How to Make Whatever You Print Look Sharp, Get Noticed and Read

10/22/2013

Getting high quality printing takes more than finding a good printer. You have to know the rules of the game or the results will be less then professional. Regardless if you're using the corner drugstore's copy machine to run off a few copies on the spot, or paying big bucks to a printer in a distant city for a full blown catalog, everything starts with the material provided. The camera truly sees everything, so be careful to always provide crisp, uncontaminated originals or you will be disappointed with the results.

Tips to Produce Good Originals

Which is Best, Photocopying or Offset Printing?

Finding the "right" printer depends on the job you're having done. Most Quick Print Shops found in the major metropolitan areas do reasonably good work but are usually expensive. The main advantage is speed. If you have to have something right away expect to pay a premium price. If you can wait an average of a week to ten days you can find many mail order printers that do very good work at a fraction of the price of your neighborhood printer charges. Like anything else it pays to shop around. Prices and quality of work varies considerably.

One alternative to offset printing is high quality photocopying. Several national franchises and many retail chain provide excellent work. The key is what type of equipment is available. The typical "pay as you copy" machines that you must feed an endless supply of coins are not suited to running more than a few copies at a time. To get quality and reasonable price I'm talking about expensive full size machines that can copy a two-sided document in one pass anywhere from 50 to 200 copies per minute. If well maintained, the output is excellent and hard to distinguish from offset printing. Your cost should be in the area of four to eight cents a page, which can be a bargain if your need around a hundred copies or so.

If you need more than a few hundred copies, offset printing is cheaper especially in higher quantities. The best way to save is plan ahead. The printer's biggest cost isn't paper or ink which they buy truck loads of at a time, it's labor expense creating, lugging and setting-up the plates in the printing press. So don't have a thousand circulars printed up and come back a month later to repeat the process. You can almost always get a much better price by ordering a six month or greater supply and have them printed all at once.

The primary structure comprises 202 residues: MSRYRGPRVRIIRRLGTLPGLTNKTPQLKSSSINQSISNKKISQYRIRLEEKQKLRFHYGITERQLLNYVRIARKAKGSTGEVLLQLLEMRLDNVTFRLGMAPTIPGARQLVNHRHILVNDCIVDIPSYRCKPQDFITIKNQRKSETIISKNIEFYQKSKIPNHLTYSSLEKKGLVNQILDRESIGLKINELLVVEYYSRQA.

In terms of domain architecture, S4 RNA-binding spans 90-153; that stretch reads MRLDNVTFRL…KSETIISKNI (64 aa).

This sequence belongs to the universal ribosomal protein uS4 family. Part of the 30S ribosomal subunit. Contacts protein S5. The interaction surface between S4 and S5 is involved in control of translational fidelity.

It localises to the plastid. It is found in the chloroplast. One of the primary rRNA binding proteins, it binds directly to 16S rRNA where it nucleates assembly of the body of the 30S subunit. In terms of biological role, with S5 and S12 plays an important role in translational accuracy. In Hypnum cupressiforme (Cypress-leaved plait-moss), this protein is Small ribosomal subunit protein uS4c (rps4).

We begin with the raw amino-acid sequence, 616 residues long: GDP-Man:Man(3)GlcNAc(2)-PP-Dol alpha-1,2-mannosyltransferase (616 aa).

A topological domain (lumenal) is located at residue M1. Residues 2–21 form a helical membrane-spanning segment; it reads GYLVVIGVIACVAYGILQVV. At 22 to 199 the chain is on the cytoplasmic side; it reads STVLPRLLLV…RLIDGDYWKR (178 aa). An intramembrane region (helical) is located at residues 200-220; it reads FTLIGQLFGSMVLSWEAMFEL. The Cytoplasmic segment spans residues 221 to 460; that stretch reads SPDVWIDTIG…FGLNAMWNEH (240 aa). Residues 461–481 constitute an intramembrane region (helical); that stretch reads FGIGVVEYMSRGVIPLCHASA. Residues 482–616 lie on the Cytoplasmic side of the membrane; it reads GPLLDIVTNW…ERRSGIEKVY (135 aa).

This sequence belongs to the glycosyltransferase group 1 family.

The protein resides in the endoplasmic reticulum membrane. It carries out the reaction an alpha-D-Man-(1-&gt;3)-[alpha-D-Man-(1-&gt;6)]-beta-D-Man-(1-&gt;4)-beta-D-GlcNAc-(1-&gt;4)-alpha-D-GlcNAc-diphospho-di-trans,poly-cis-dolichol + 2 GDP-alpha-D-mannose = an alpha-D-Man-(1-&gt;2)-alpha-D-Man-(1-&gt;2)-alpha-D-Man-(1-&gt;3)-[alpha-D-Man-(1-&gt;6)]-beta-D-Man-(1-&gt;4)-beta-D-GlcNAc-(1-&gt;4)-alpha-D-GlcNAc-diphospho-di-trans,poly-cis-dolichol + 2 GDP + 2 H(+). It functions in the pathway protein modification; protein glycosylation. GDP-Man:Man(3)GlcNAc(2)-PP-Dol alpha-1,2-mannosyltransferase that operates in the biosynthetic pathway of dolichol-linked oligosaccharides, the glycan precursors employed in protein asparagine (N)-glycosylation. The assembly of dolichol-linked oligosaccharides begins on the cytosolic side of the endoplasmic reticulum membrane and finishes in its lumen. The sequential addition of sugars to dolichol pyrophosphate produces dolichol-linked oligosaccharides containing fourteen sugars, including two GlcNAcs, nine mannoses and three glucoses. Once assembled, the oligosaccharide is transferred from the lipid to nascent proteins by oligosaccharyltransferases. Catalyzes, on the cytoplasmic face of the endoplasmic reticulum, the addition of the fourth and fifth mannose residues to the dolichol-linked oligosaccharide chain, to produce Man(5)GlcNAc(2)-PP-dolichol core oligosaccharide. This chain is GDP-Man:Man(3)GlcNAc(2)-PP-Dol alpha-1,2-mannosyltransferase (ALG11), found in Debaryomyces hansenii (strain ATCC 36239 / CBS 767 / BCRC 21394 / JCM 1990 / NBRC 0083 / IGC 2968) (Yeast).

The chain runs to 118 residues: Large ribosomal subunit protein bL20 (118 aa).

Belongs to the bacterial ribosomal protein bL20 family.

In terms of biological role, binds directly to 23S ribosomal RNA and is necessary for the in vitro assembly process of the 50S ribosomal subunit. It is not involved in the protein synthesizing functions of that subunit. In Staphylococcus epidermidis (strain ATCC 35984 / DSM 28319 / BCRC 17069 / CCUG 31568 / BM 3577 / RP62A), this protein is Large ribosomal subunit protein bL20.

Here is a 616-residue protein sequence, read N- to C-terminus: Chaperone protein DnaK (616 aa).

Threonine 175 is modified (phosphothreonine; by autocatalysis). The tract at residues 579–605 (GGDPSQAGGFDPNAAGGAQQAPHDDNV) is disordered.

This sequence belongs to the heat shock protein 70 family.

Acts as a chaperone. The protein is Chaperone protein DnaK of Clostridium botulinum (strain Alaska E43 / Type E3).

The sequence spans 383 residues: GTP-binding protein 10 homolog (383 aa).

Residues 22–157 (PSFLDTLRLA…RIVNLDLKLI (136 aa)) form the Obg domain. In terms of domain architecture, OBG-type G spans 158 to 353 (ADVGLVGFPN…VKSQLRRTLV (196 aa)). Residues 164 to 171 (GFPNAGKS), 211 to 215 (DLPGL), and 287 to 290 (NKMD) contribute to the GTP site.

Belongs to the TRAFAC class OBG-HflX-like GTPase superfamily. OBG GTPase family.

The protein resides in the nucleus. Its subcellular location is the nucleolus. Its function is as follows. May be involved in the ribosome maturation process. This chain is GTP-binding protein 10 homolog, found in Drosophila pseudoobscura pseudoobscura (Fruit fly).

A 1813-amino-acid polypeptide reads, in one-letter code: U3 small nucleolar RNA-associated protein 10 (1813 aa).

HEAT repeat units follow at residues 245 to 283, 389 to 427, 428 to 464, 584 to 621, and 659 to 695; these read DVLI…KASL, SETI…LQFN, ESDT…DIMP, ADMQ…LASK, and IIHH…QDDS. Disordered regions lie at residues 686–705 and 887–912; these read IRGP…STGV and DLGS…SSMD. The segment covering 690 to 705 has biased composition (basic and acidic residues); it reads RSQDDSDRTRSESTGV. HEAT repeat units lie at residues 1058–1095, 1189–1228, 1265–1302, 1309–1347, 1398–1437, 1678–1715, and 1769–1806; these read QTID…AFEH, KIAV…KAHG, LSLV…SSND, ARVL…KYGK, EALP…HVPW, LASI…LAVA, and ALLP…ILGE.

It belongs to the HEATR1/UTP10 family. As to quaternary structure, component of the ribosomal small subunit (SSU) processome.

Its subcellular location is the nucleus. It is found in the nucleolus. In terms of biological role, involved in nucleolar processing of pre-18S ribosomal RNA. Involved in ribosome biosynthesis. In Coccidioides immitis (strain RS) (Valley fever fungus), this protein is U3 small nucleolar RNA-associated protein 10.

Paper and Ink

Color paper is far cheaper then colored ink for the same labor intensive reasons, and works just as well at getting attention. Good choices for sales letters and proposals are off-white, buff and cream. Letterheads look best on a heavy paper. Black ink on a soft yellow or medium pink are very effective choices for circulars and price lists. Lighter shades green, gray and lilac also work well for most sales materials.

Harsh color combinations like black ink on red paper should be restricted to large type of a few words only, due to being very hard on the reader's eyes. Reverses (white type set on large black backgrounds) should be limited to small sections like headlines or an attention getting box for the same reason.

Some advertisers have had good success with the newer fluorescent colored papers. While very harsh, they're also bright which gives the necessary contrast to make them work. Because any material printed on this type of paper can overpowering, keep your wording to a minimum and stay away from small text.

Additional Tips to Make Your Work Stand Out

No matter how good the final product, its of no value if it doesn't get read. Chose your words carefully. Eliminate worn-out over used words and phrases that serve no purpose. Make every word count. Graphics and any art work should tie-in and complement the words - never detract or confuse.

The importance of white space can not be over emphasized. Never try and squeeze your work into too small an area. While half-inch margins should be considered a minimum for an 8-1/2 x 11 paper, three-quarter to one inch margins generally look better. Be sure to break-up long blocks of text with Sub Heads. Not only do they make whatever you wrote easier to read, it adds visual impact as well.

If you're using a computer don't be tempted to use every font you have in your library. It comes across unprofessional and has the net effect of actually making your work look sloppy and amateurish. For any document you should have no more then three fonts. One for any headline, one for sub-heads and another for the body. Instead of changing fonts, add interest by using either bold or italics You can also make your work look better by varying the size of paragraphs, and indenting or changing the justification on certain key sections. Bullets, borders, and shading in moderation also go a long way to making what ever your writing look better The better your work looks, the more likely it will be read!

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